I hate social media. OK, perhaps I don’t hate it. It’s more that I find it aggravating.
Go ahead and post 1,000 photos of yet another stellar European vacation or even your hot self wearing a bikini and killing it at age 50. None of that bothers me.
I don’t even care when the super moms of the world daily share about their kids breaking another sports record on the same day they received the “great, but totally expected news” that their teen genius got a perfect ACT score. Bring it! I’m all over hitting the “heart” and “wow” emoji for you.
What’s zapping my mojo is when people share life improvement tips that morph into a series of show off moments. The latest one is the 30-day De Clutter Challenge. For the record it’s bad. Not as bad as the “Gratitude Posts” that took over Facebook two years ago, but give it time.
Digital Access For Only $0.99
For the most comprehensive local coverage, subscribe today.
At first I was all about it. There’s a calendar that shows what area of clutter you need to work on every day. I was excited and ready to actually take part in a Facebook group. I clicked on “join” and was raring to go. Count me in on being part of the Summer 2017 De-Clutter frenzy.
What I didn’t expect was all the humble bragging. For example, last week it said to “go through old shoes.” There should have been an asterisk next to that challenge stating “and by ‘go through’ we don’t mean posting on social media about your shoes.”
I get it. A sizable portion of the female population has a shoe fetish. How else can you explain DSW? But, what I don’t get are fools who pay upward of $1,000 for footwear that resembles something a fashion-forward Pilgrim would have worn boarding the Mayflower on a breezy fall day in 1620. (I’m talking to you Manolo Blahnik.)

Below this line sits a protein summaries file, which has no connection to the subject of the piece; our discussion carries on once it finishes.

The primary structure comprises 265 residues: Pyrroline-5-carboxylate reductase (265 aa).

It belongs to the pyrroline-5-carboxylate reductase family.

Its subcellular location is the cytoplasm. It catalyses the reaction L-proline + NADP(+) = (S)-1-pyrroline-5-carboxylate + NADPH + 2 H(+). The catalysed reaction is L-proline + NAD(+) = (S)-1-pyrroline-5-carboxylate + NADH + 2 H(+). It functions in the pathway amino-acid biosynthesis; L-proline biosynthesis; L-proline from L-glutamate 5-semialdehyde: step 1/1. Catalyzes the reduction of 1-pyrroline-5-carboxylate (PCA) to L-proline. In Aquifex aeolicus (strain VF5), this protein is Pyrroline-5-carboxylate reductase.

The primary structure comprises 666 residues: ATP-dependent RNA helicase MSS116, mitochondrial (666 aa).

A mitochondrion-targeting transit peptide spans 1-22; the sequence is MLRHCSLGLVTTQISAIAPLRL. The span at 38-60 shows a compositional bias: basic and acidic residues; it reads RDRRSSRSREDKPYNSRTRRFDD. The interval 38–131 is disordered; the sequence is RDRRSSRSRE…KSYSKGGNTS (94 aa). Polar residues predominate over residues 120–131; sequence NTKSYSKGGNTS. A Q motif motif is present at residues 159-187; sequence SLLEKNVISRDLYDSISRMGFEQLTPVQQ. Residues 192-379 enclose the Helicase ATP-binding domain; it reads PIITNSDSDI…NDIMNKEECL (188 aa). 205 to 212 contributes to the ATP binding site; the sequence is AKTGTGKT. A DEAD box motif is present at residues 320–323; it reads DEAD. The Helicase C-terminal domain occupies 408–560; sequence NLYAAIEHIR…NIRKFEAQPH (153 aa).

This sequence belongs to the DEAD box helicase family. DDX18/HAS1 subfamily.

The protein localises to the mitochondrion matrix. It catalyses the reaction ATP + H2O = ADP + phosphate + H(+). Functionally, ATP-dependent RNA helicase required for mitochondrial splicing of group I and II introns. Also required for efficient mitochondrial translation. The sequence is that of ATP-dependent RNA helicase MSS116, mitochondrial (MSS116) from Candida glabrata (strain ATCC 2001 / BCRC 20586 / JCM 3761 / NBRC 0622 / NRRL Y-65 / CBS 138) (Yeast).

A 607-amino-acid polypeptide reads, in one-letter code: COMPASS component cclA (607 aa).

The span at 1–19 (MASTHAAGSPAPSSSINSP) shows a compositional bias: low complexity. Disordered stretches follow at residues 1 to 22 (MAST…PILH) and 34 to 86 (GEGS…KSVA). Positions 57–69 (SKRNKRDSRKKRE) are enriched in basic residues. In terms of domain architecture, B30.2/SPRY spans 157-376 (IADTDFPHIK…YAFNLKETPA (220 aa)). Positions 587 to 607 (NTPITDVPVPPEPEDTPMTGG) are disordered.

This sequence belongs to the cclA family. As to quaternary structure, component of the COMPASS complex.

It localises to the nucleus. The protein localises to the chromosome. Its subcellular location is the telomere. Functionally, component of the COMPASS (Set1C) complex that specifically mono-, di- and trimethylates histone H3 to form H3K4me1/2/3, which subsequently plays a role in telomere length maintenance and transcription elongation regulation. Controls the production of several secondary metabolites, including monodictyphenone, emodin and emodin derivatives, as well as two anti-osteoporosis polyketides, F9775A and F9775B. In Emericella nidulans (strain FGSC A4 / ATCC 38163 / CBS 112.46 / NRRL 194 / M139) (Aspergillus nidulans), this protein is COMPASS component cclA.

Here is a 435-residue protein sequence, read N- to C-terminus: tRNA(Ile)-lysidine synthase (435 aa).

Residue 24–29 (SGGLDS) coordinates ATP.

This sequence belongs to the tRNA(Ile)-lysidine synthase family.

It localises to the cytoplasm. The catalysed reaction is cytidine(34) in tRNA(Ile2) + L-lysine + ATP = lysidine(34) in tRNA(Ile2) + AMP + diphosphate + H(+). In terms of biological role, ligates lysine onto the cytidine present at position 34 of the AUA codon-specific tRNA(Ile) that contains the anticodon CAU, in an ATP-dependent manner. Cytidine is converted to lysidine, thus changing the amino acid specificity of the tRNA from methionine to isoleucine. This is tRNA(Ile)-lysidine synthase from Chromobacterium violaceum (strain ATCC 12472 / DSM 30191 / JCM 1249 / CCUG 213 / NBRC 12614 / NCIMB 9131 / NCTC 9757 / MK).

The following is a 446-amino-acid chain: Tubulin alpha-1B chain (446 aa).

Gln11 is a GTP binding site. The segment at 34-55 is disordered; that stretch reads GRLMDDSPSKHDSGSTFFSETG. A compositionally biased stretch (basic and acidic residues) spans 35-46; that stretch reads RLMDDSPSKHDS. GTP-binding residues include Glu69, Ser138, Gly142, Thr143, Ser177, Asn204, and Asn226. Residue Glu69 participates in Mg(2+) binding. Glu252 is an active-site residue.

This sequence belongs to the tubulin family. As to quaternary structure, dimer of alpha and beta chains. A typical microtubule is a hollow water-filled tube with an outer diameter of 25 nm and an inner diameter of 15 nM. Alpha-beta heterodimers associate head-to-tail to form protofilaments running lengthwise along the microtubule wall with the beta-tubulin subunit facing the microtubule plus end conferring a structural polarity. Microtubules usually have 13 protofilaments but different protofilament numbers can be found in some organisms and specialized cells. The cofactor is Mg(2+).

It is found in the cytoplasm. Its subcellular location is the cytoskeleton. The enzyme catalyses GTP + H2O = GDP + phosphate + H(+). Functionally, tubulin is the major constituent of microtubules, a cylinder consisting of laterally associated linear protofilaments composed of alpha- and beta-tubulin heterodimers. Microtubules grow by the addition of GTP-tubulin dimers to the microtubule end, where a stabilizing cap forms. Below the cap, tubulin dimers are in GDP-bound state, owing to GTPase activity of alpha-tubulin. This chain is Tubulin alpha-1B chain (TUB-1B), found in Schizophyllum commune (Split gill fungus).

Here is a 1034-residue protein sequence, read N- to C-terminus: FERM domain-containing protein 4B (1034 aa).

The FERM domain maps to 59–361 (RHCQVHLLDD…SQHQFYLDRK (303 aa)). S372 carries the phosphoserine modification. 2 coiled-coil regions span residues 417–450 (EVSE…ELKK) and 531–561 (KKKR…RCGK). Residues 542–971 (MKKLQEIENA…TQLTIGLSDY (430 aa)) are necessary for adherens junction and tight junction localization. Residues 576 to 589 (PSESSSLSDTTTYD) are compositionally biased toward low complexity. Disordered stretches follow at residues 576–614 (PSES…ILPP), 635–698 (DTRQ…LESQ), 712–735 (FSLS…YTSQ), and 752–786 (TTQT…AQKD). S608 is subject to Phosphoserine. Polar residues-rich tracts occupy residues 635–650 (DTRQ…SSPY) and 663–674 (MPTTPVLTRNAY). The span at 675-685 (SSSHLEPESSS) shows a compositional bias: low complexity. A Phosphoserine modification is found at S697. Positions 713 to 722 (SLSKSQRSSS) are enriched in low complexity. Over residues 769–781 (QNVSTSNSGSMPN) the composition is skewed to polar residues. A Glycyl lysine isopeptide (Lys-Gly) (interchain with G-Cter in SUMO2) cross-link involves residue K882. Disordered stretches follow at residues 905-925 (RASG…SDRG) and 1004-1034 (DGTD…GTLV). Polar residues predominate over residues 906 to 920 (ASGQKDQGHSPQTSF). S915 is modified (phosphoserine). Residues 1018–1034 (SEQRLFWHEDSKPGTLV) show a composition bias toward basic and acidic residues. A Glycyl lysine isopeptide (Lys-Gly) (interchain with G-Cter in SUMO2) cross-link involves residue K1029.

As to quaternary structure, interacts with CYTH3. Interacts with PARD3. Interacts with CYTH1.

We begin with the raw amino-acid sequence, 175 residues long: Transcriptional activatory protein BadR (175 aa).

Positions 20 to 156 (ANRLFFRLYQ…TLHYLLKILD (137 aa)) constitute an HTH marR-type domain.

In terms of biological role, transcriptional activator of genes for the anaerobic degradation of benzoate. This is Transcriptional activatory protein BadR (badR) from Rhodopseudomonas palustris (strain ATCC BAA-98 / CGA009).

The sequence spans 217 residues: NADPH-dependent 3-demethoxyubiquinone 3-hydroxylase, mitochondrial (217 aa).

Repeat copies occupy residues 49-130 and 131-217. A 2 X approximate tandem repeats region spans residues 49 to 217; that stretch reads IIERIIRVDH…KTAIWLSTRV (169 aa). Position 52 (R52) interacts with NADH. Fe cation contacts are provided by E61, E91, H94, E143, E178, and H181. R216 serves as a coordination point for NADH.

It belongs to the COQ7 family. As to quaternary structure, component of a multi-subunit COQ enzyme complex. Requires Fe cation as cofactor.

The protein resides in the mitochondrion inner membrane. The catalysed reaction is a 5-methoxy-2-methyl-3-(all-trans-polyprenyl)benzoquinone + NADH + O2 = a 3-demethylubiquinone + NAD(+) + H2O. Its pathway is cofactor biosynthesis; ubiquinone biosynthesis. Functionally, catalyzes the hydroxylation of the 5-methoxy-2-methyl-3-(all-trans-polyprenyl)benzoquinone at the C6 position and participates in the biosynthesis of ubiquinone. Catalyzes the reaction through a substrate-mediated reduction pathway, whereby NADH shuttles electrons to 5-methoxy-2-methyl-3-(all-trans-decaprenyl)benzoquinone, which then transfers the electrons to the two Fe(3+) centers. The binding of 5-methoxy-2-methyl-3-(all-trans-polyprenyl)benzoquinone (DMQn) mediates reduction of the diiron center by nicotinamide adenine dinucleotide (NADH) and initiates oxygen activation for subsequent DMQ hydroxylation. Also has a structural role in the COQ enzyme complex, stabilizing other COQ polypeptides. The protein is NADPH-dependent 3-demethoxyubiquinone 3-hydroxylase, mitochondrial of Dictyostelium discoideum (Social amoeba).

Furthermore, who uses a de-clutter challenge as an opportunity to post about the heartache of deciding what four-figure designer shoes to purge? Please, stop. Everyone knows there’s a better chance that these women would rather sell their blood plasma than get rid of single shoe.
The shoe show and tell then led to closet tours, which scared me because I didn’t get all oohy and ahhy. Is something wrong with me because I have no desire to remake a bedroom into a closet with a trio of chandeliers and a “handbag bar”?
If you’re wondering right now what a “handbag bar” is, let me break it down for you. It’s basically a kitchen island in your closet where you display your purses on Lucite stands.
I’m so old school I still share a closet with my husband. The horrors! And if I was going to display something it would be the pair of jeans I’ve been trying to fit into for two decades. (That right there is what I need help with: letting go of things that will never happen.)
The next day when the challenge was to clean out your fridge, these same shoe women started posting pictures of their commercial size refrigerators. The appliances, the size of a Sasquatch, were so big I’m positive they would cause my home’s electrical panel to explode. One group member, I kid you not, shared a picture of herself inside her refrigerator. I’m afraid that was the final straw.
I decided to go rogue. I de-cluttered my life from these women. Yep, I dropped out of the group that had become less about home organization and more about overt showboating. Now, not that I would ever humble brag myself, but that’s what I call a very efficient life purge.
Reach Sherry Kuehl at snarkyinthesuburbs@ gmail.com, on Facebook at Snarky in the Suburbs, on Twitter at @snarkynsuburbs and snarkyinthesuburbs.com.